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When to "Shoot to Kill"

The "shoot-to-kill" policy of the London police reaped a lot of criticism, and some support from DW-WORLD readers, as did T-Mobile cyclist Jan Ullrich.

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How far should London police be allowed to go?

The following comments reflect the views of our readers. Not all reader comments have been published. DW-WORLD reserves the right to edit for length and appropriateness of content.

It is disgusting that the Metropolitan Police are not even modifying their "kill-on-suspicion" policy, meaning they are free to commit the same error in the future. It is even more disgusting that the London papers are still praising the action, and most disgusting of all that the British people are not taking to the streets to protest this. Ken Livingstone seems to have metamorphosed into a "collateral damage" hawk -- he does not even deserve the name "Red Ken" anymore. I was full of sympathy for London after the bombings, but now I seem to be getting less so. What difference is there between the London police and the terrorists now? They both think it's OK to kill the innocent for a greater good.

--Tom Louie, Los Angeles

I think that the British police need much more training with guns and dealing with stressful conditions before being allowed out in the open to shoot innocent people. Surely one shot fired at such close range is enough. Five shots make me believe that the police were out of control. I would think that "shoot and kill" should certainly be thought through again. -- R. Owen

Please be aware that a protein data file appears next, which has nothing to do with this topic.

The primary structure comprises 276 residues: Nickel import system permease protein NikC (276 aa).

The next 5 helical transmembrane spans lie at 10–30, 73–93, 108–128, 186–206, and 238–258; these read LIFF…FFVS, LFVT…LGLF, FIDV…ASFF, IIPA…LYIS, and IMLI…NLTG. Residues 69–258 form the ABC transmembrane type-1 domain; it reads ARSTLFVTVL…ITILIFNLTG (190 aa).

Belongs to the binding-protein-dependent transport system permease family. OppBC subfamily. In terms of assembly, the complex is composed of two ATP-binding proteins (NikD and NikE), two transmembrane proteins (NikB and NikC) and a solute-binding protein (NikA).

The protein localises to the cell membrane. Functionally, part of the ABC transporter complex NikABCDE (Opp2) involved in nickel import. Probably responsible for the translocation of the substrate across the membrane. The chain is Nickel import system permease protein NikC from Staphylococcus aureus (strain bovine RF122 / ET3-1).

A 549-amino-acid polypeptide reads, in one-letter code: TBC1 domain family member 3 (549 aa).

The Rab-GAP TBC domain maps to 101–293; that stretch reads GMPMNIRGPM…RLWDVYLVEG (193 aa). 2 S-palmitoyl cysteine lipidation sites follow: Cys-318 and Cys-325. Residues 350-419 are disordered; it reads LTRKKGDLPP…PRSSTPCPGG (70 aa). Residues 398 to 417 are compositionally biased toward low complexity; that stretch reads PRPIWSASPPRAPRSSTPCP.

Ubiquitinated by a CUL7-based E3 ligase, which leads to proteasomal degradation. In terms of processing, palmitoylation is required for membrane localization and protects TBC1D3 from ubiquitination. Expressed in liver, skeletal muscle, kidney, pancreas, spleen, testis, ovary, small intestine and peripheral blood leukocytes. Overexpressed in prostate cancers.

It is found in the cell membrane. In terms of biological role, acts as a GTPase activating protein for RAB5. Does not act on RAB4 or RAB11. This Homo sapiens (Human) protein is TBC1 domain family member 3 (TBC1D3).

Yes, well trained officers should be able to shoot to kill during a crisis such as chasing a potential bomber who refuses to halt after ordered to do so. If the general population is aware of a crisis and the order to stop for police when ordered and doesn't do it, an officer, in order to protect the public, should be allowed to shoot to kill. It's unfortunate this must be but it's a 'crisis' thing and can be rescinded when the crisis lifts. -- Elizabeth Coote

Tour de Jan in 2006?

If Jan can singularly focus on the Tour and have the team really rally around and for him, instead of looking for individual glory, he can definitely win in 2006. He has the power, drive and tenacity. He just needs the discipline, training and support.

-- Diem Do

There is no doubt in my mind that Jan will rise to the occasion and win at least one more tour... disappointing it didn't happen this year, but it's wonderful that he is on the podium. Although Lance Armstrong is great, he would not be as impressive if he did not have the classy and consistent Jan Ullrich to contend with. Best wishes to Jan! -- Tiffany Fox

I do hope Mr. Ullrich is the next winner and I think he can do it. To be criticized for not beating Lance Armstrong is laughable if not ludicrous. It boggles the mind when considering, One man has taken the Tour de France 7 years in a running.We will see what tomorrow brings. The usual? Good luck Jan Ullrich! -- John J. Cannella

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